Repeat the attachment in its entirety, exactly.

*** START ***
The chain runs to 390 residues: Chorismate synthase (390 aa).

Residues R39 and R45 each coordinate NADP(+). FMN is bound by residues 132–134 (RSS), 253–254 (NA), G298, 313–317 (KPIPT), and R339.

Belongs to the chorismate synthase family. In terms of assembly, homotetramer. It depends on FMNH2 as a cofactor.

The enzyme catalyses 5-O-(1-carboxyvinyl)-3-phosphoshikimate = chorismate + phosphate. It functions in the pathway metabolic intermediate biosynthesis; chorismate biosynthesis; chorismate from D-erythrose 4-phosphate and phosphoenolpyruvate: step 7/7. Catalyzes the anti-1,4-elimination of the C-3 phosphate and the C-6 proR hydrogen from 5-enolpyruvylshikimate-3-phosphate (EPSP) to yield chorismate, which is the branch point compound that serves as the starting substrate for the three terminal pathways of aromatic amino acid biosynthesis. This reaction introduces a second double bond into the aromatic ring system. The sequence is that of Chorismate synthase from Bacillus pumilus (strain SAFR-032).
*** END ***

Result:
The chain runs to 390 residues: Chorismate synthase (390 aa).

Residues R39 and R45 each coordinate NADP(+). FMN is bound by residues 132–134 (RSS), 253–254 (NA), G298, 313–317 (KPIPT), and R339.

Belongs to the chorismate synthase family. In terms of assembly, homotetramer. It depends on FMNH2 as a cofactor.

The enzyme catalyses 5-O-(1-carboxyvinyl)-3-phosphoshikimate = chorismate + phosphate. It functions in the pathway metabolic intermediate biosynthesis; chorismate biosynthesis; chorismate from D-erythrose 4-phosphate and phosphoenolpyruvate: step 7/7. Catalyzes the anti-1,4-elimination of the C-3 phosphate and the C-6 proR hydrogen from 5-enolpyruvylshikimate-3-phosphate (EPSP) to yield chorismate, which is the branch point compound that serves as the starting substrate for the three terminal pathways of aromatic amino acid biosynthesis. This reaction introduces a second double bond into the aromatic ring system. The sequence is that of Chorismate synthase from Bacillus pumilus (strain SAFR-032).